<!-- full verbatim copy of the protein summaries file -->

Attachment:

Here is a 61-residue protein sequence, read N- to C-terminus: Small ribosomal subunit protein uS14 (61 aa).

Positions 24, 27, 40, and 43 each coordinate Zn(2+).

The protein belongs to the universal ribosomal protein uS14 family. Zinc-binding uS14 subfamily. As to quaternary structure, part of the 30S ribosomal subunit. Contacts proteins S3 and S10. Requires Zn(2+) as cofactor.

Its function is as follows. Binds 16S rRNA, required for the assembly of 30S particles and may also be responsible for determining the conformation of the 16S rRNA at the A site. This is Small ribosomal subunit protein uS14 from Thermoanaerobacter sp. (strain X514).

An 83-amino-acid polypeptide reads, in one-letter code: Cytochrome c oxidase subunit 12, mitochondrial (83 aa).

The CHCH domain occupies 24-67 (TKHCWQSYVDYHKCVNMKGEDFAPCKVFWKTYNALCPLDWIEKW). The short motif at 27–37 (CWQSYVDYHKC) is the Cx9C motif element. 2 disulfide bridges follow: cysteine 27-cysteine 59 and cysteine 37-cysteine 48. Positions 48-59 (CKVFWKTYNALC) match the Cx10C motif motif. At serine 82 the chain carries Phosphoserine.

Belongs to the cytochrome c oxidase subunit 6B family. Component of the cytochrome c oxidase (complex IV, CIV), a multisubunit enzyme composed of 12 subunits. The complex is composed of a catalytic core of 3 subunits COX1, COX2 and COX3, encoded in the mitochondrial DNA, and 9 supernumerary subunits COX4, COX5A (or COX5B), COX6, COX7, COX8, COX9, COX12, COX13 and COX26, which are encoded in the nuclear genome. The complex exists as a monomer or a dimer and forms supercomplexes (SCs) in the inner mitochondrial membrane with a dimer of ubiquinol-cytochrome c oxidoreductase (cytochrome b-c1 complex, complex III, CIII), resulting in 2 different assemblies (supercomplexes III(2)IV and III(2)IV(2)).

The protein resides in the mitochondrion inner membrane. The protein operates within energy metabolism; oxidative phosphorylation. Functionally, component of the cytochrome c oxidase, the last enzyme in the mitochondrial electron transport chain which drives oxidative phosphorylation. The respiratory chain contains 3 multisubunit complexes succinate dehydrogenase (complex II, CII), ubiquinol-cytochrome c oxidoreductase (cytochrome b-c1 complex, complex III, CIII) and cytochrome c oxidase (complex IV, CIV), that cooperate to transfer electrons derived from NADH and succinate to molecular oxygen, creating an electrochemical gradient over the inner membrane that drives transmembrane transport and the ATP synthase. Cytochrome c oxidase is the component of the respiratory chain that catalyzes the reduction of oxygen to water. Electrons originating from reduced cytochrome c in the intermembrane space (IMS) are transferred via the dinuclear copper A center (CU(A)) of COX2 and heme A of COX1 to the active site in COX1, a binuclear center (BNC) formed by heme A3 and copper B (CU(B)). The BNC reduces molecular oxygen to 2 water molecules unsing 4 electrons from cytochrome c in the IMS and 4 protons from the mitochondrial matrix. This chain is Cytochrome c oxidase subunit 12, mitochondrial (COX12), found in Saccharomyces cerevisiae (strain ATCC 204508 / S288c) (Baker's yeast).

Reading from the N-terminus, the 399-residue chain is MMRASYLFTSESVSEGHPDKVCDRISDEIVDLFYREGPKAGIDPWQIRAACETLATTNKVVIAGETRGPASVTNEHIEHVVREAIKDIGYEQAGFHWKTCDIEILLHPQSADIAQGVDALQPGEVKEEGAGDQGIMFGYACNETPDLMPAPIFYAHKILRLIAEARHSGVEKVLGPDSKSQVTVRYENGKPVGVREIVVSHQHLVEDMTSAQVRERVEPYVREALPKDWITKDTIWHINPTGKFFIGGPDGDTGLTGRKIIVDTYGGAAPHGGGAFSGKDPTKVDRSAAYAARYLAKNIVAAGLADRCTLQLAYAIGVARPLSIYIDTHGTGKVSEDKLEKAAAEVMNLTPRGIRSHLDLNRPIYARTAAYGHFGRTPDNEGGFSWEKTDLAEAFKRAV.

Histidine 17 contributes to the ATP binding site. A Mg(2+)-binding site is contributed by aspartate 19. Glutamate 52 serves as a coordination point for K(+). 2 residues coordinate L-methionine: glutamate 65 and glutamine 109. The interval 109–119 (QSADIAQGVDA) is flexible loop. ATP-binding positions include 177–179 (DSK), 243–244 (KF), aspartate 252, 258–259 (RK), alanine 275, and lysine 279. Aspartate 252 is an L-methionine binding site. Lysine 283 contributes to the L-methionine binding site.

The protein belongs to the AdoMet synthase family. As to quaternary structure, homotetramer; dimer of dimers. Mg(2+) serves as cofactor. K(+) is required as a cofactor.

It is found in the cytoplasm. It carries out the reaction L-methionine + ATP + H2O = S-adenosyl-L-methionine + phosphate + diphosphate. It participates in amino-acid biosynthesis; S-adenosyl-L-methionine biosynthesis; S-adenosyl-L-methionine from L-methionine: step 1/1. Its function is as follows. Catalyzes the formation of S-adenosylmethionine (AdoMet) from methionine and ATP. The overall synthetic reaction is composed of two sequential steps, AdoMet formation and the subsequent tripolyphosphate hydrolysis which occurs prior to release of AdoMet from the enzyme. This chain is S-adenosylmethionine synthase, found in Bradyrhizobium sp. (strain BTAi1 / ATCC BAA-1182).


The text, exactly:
Here is a 61-residue protein sequence, read N- to C-terminus: Small ribosomal subunit protein uS14 (61 aa).

Positions 24, 27, 40, and 43 each coordinate Zn(2+).

The protein belongs to the universal ribosomal protein uS14 family. Zinc-binding uS14 subfamily. As to quaternary structure, part of the 30S ribosomal subunit. Contacts proteins S3 and S10. Requires Zn(2+) as cofactor.

Its function is as follows. Binds 16S rRNA, required for the assembly of 30S particles and may also be responsible for determining the conformation of the 16S rRNA at the A site. This is Small ribosomal subunit protein uS14 from Thermoanaerobacter sp. (strain X514).

An 83-amino-acid polypeptide reads, in one-letter code: Cytochrome c oxidase subunit 12, mitochondrial (83 aa).

The CHCH domain occupies 24-67 (TKHCWQSYVDYHKCVNMKGEDFAPCKVFWKTYNALCPLDWIEKW). The short motif at 27–37 (CWQSYVDYHKC) is the Cx9C motif element. 2 disulfide bridges follow: cysteine 27-cysteine 59 and cysteine 37-cysteine 48. Positions 48-59 (CKVFWKTYNALC) match the Cx10C motif motif. At serine 82 the chain carries Phosphoserine.

Belongs to the cytochrome c oxidase subunit 6B family. Component of the cytochrome c oxidase (complex IV, CIV), a multisubunit enzyme composed of 12 subunits. The complex is composed of a catalytic core of 3 subunits COX1, COX2 and COX3, encoded in the mitochondrial DNA, and 9 supernumerary subunits COX4, COX5A (or COX5B), COX6, COX7, COX8, COX9, COX12, COX13 and COX26, which are encoded in the nuclear genome. The complex exists as a monomer or a dimer and forms supercomplexes (SCs) in the inner mitochondrial membrane with a dimer of ubiquinol-cytochrome c oxidoreductase (cytochrome b-c1 complex, complex III, CIII), resulting in 2 different assemblies (supercomplexes III(2)IV and III(2)IV(2)).

The protein resides in the mitochondrion inner membrane. The protein operates within energy metabolism; oxidative phosphorylation. Functionally, component of the cytochrome c oxidase, the last enzyme in the mitochondrial electron transport chain which drives oxidative phosphorylation. The respiratory chain contains 3 multisubunit complexes succinate dehydrogenase (complex II, CII), ubiquinol-cytochrome c oxidoreductase (cytochrome b-c1 complex, complex III, CIII) and cytochrome c oxidase (complex IV, CIV), that cooperate to transfer electrons derived from NADH and succinate to molecular oxygen, creating an electrochemical gradient over the inner membrane that drives transmembrane transport and the ATP synthase. Cytochrome c oxidase is the component of the respiratory chain that catalyzes the reduction of oxygen to water. Electrons originating from reduced cytochrome c in the intermembrane space (IMS) are transferred via the dinuclear copper A center (CU(A)) of COX2 and heme A of COX1 to the active site in COX1, a binuclear center (BNC) formed by heme A3 and copper B (CU(B)). The BNC reduces molecular oxygen to 2 water molecules unsing 4 electrons from cytochrome c in the IMS and 4 protons from the mitochondrial matrix. This chain is Cytochrome c oxidase subunit 12, mitochondrial (COX12), found in Saccharomyces cerevisiae (strain ATCC 204508 / S288c) (Baker's yeast).

Reading from the N-terminus, the 399-residue chain is MMRASYLFTSESVSEGHPDKVCDRISDEIVDLFYREGPKAGIDPWQIRAACETLATTNKVVIAGETRGPASVTNEHIEHVVREAIKDIGYEQAGFHWKTCDIEILLHPQSADIAQGVDALQPGEVKEEGAGDQGIMFGYACNETPDLMPAPIFYAHKILRLIAEARHSGVEKVLGPDSKSQVTVRYENGKPVGVREIVVSHQHLVEDMTSAQVRERVEPYVREALPKDWITKDTIWHINPTGKFFIGGPDGDTGLTGRKIIVDTYGGAAPHGGGAFSGKDPTKVDRSAAYAARYLAKNIVAAGLADRCTLQLAYAIGVARPLSIYIDTHGTGKVSEDKLEKAAAEVMNLTPRGIRSHLDLNRPIYARTAAYGHFGRTPDNEGGFSWEKTDLAEAFKRAV.

Histidine 17 contributes to the ATP binding site. A Mg(2+)-binding site is contributed by aspartate 19. Glutamate 52 serves as a coordination point for K(+). 2 residues coordinate L-methionine: glutamate 65 and glutamine 109. The interval 109–119 (QSADIAQGVDA) is flexible loop. ATP-binding positions include 177–179 (DSK), 243–244 (KF), aspartate 252, 258–259 (RK), alanine 275, and lysine 279. Aspartate 252 is an L-methionine binding site. Lysine 283 contributes to the L-methionine binding site.

The protein belongs to the AdoMet synthase family. As to quaternary structure, homotetramer; dimer of dimers. Mg(2+) serves as cofactor. K(+) is required as a cofactor.

It is found in the cytoplasm. It carries out the reaction L-methionine + ATP + H2O = S-adenosyl-L-methionine + phosphate + diphosphate. It participates in amino-acid biosynthesis; S-adenosyl-L-methionine biosynthesis; S-adenosyl-L-methionine from L-methionine: step 1/1. Its function is as follows. Catalyzes the formation of S-adenosylmethionine (AdoMet) from methionine and ATP. The overall synthetic reaction is composed of two sequential steps, AdoMet formation and the subsequent tripolyphosphate hydrolysis which occurs prior to release of AdoMet from the enzyme. This chain is S-adenosylmethionine synthase, found in Bradyrhizobium sp. (strain BTAi1 / ATCC BAA-1182).